About to embark on not one but three tours and with two new albums out, NIA has a hectic few months coming up. She spoke to Tony Cummings.
With albums numbers 14 and 15 just released and three major tours pending, Nia clearly needed her recent three month sabbatical. I spoke to Wales' most popular gospel singer just before she launched into the first concert of the annual Operation Christmas Child tour. "It's been really good to have some time. Sometimes the wheels start running and it's as though a lorry is running down hill, and when it starts going it's impossible to hold it back. That's how it got after 12 years in music ministry because I could always be very, very busy. I'm a Martha. If there's a choice between Mary and Martha I'm always busy. So I thought about a year ago that it really would be good for me to take some time out, just to make sure I'm doing this for all the right reasons and not just because there's plenty of work to be done, to be sure that it's for the glory of God and that my heart is in the right place. It's been a really good time, I feel really refreshed."
If you're not familiar with the Operation Christmas Child ministry it may seem slightly odd to commence a "Christmas tour" in September. But there's a vital ministry behind the tour. "I go into the schools during the day and then do evening concerts to promote the Shoe Box Appeal. We ask people to make up boxes of small gifts which can be distributed to children in Eastern Europe who won't be getting Christmas presents. We do the tour in September and October so people have the time to make their boxes. Then between November and December Operation Christmas Child actually sends the boxes out. This is the third year - it's really grown. The first year we thought we'd just see how it would go. It was a big success. The second year the momentum really grew, the tour was twice the size. Three years into it my heart is part of what they do as a charity. I actually go with them at Christmas time to give out the shoeboxes in different places like Armenia, Romania, and last year even Serbia and Kosovo. We'll be going back there in December this year."
Nia was profoundly affected by what she found in Kosovo. "We were able to go into schools and give the children, who were Albanian and Serbian, the shoe boxes. How powerful it was, giving them a box as a gift. It just has a few things in it but we're also saying to them, We are giving you this because we know of the greatest gift in the world which is Jesus Christ' Ifs an amazing thing to be able to do that in Kosovo. They say there were about 20 evangelical Christians in Kosovo before the war broke out. It's a powerful tool that God is using, these little shoe boxes."
Nia has just released two albums. "This is the second time we have released two. A couple of years ago I released a contemporary album called 'Rain Will Come' along with the praise album 'Calvary's Lamb'. It wasn't supposed to be an album as such. I'd been singing quite a few praise and worship songs in my concerts and people were coming up to the album stand asking, 'Where's that song she sang while sitting at the piano?' So there was a demand for it, so we put an album of praise and worship together and that became 'Calvary's Lamb'. What we found then was, people were buying both albums. When you've got a plan that works you try it again, so 'Artist Heart' is the new contemporary album which is kind of my heart, and then there's 'Amazing Grace' which is a collection of hymns and choruses which I have enjoyed over the past few years."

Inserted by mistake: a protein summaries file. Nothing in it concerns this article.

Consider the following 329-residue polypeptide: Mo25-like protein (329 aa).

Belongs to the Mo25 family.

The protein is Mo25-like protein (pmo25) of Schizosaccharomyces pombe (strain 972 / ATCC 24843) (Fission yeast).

A song on the 'Artist Heart' album which has already got a big response in concert is "Martha". "As you can imagine, it is about Mary and Martha and is kind of a funny little song. It's funnier in America than it is over here because in America there is a lady called Martha Stewart, which won't mean a lot to British people, but she's kind of like the Delia Smith of everything. The Martha song is always a fun song to do in concert. Probably more importantly, it's me having the microscope open and showing a bit of me to people who listen to my songs, because I'm a Martha. I constantly struggle with sitting at the Lord's feet and spending time like Mary. I'm sure if Jesus was sitting in my lounge I'd be in the kitchen making sure the quiche is alright. It's just so me. I want to learn how to be a Mary."
Another standout song of 'Artist Heart' is "I'd Do Anything". "During 1998 when I was writing these songs quite a few of my friends were going through some difficult times. All different things - one couple lost a little boy to cancer and another couple, the wife had a stroke; another couple, the husband had had a heart attack. Close friends whose homes I've stayed in and people in my family all going through difficult times. There would often be days when I'd just pray to God to let me have some of what they were going through, 1 know they can't carry it, give some of it to me.' So the song 'I'd Do Anything (to take away your pain)' was born. It's about carrying each other's burdens. We are really good at partying with those who party, but not so good with weeping with those who are weeping or grieving with those who mourn. If my brother is tasting salt I should taste salt too. I think that now with Kosovo and things like that that we see on TV, it doesn't even move us. We have to ask "why?" Hopefully a song like I'd Do Anything' challenges our indifference to others' pain."The opinions expressed in this article are not necessarily those held by Cross Rhythms. Any expressed views were accurate at the time of publishing but may or may not reflect the views of the individuals concerned at a later date.